Roughly half of the drugs in clinical use today started as natural products — molecules that evolved inside microorganisms and plants that form the backbone of antibiotics, anti-cancer agents and other medicines.
Over the past decade, the University of Michigan has become a leader in natural product sciences.
The LSI's Natural Products Discovery Core has developed a 45,000-sample (and growing) library of natural product extracts derived from a unique collection of diverse marine and terrestrial actinomycetes, fungi and cyanobacteria. The core provides researchers at U-M and external partners with the technology and expertise to develop candidates identified through high-throughput screening into unique, bioactive, patentable, small molecules.
Rapid genomic and metabolomic profiling allows users to identify high value molecules as probes and drug leads.
Recent investments by the U-M Biosciences Initiative will add state-of-the art mass spectrometry and NMR resources for structure elucidation, as well as the recruitment of new faculty and specialists.
NPDC is now LIVE on MiCORES using iLabs!
MiCORES is an online core management system from Agilent Technologies and iLab Solutions. It is designed to streamline the process of requesting and billing for core services. All NPDC users are encouraged to use this new system.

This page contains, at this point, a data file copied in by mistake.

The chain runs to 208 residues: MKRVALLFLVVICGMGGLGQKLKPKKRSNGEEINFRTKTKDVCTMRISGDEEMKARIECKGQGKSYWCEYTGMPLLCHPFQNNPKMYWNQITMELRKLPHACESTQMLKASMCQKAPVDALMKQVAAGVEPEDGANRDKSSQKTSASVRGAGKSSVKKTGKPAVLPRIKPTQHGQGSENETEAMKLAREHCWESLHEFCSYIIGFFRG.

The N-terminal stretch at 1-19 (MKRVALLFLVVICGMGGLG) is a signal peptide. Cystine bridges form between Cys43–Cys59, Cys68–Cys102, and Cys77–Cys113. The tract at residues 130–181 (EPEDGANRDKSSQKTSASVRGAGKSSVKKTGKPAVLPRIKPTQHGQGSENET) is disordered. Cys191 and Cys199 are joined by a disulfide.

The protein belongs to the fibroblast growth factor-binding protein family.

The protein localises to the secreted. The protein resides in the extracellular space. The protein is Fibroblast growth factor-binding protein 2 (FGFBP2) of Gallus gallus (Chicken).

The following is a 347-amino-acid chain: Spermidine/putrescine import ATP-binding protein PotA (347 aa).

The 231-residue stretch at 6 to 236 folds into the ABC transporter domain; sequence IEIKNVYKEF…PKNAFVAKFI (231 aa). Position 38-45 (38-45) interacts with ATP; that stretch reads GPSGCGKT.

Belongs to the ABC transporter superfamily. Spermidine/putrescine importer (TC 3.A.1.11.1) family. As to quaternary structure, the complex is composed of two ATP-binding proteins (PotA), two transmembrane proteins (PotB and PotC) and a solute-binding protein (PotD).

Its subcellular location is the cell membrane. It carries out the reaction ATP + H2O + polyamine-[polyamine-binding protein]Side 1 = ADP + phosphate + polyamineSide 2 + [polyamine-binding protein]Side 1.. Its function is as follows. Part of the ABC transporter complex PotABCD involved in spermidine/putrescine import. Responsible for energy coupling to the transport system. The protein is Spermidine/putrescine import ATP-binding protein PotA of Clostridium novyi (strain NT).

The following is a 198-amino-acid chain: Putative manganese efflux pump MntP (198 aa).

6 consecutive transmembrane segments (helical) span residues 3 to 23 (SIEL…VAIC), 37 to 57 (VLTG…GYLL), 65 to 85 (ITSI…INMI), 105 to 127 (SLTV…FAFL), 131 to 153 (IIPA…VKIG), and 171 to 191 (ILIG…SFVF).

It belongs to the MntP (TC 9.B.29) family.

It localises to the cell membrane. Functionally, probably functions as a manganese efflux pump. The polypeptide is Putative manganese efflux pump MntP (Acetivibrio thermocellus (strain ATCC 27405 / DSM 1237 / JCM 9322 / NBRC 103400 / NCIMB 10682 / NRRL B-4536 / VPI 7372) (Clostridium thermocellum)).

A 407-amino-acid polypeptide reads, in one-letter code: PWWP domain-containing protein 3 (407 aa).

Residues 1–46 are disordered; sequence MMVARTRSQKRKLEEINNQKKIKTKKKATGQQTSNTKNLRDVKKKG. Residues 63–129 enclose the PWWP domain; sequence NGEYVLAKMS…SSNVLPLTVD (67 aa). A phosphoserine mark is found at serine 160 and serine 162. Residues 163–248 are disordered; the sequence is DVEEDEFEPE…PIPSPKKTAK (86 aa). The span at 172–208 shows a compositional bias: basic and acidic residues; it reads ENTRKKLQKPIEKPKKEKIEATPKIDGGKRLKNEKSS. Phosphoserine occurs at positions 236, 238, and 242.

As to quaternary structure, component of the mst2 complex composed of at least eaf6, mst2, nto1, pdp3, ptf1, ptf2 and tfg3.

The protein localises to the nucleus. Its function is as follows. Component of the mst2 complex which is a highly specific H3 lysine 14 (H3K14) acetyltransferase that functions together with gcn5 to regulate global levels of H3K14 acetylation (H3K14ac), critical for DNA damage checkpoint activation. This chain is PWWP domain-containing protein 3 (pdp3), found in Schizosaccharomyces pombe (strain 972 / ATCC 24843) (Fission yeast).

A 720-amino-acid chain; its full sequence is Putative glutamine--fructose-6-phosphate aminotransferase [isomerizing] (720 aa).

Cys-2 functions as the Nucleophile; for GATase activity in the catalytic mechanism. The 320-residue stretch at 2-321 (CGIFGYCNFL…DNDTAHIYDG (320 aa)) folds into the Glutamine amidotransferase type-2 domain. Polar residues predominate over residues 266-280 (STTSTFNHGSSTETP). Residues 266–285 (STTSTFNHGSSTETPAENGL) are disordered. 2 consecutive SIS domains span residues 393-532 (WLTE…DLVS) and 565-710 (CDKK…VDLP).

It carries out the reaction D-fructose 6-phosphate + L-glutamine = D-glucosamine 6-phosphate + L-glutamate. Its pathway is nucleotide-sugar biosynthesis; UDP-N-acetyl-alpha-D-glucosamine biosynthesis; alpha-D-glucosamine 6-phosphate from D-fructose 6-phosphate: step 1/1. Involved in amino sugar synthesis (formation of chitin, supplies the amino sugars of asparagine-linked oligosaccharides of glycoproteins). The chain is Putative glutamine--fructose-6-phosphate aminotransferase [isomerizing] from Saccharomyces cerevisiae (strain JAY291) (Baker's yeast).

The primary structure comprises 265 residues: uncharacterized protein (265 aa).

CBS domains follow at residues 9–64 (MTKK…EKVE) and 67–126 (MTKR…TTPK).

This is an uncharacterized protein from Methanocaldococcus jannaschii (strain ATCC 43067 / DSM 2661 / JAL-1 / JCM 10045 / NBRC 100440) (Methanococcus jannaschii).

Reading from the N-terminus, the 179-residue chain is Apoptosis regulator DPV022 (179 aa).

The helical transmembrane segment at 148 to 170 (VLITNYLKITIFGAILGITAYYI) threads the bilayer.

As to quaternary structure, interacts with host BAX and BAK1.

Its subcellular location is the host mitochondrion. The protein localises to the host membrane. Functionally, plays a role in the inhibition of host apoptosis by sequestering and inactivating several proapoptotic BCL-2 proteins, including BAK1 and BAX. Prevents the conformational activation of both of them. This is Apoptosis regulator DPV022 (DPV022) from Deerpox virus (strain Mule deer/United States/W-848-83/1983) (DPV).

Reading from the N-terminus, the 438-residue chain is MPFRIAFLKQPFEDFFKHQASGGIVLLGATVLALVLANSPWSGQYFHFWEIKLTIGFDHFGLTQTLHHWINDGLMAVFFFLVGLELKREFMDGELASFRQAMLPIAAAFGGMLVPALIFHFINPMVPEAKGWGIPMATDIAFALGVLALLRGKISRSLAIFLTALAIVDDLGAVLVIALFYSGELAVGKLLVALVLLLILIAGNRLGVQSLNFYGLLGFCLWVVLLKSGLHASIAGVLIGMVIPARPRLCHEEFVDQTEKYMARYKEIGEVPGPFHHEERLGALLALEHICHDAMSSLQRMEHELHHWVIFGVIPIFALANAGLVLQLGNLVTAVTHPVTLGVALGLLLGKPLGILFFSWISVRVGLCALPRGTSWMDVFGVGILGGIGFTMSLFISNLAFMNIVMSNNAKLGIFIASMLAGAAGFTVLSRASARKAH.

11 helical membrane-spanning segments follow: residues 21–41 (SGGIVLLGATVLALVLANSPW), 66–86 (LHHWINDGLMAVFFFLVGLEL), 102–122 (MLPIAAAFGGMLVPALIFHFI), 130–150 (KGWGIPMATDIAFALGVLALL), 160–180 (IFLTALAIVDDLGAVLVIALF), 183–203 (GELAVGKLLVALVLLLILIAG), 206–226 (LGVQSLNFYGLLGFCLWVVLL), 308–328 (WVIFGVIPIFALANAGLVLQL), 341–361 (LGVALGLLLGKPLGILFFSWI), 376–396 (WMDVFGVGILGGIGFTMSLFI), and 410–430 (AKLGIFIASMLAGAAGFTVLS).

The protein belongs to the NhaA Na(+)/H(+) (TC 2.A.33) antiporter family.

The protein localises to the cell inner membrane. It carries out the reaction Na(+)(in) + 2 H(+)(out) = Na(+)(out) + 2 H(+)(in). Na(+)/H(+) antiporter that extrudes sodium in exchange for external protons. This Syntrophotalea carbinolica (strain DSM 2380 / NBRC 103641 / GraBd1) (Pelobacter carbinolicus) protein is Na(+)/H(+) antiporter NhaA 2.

Registration for the system is necessary using your UMich ID. The link to register is below:
Once you have registered, you will be able to request services for your particular project needs. If you would like step-by-step information, please contact Jenn Soules (email@example.com).
While contacting us through iLabs is preferred, you can still reach out to us directly for your project needs.
Michigan Drug Discovery has awarded funding which will continue utilization of the NPDC. James Moon, John Gideon Searle Associate Professor of Pharmaceutical Sciences in the College of Pharmacy, will continue his ongoing work to develop immunotherapy agents for the treatment of cancer. Over the past year, during the screening process of over 10,000 natural product extracts in the NPDC, several were identified with potent immune-stimulating activity. Moon’s new funding will provide support for further in-depth research of the most interesting extracts, including structural characterization of the active component natural products, as well as scale up for additional research and development.
More than 45,000 natural product extracts collected around the globe. Available for high-throughput screening in the U-M Center for Chemical Genomics.
Bioactive molecule identification using traditional bio-assay guided fractionation, as well as new data-guided discovery tools. Small-molecule structural characterization. Optimization for creating intellectual property.
Ability to do high-throughput molecular characterization of enzymatic products, and analysis using rapid separation technologies.
Biosynthetic cluster mining of microbial genomic DNA. Artificial-intelligence & machine learning-based genome-to-natural-product technologies.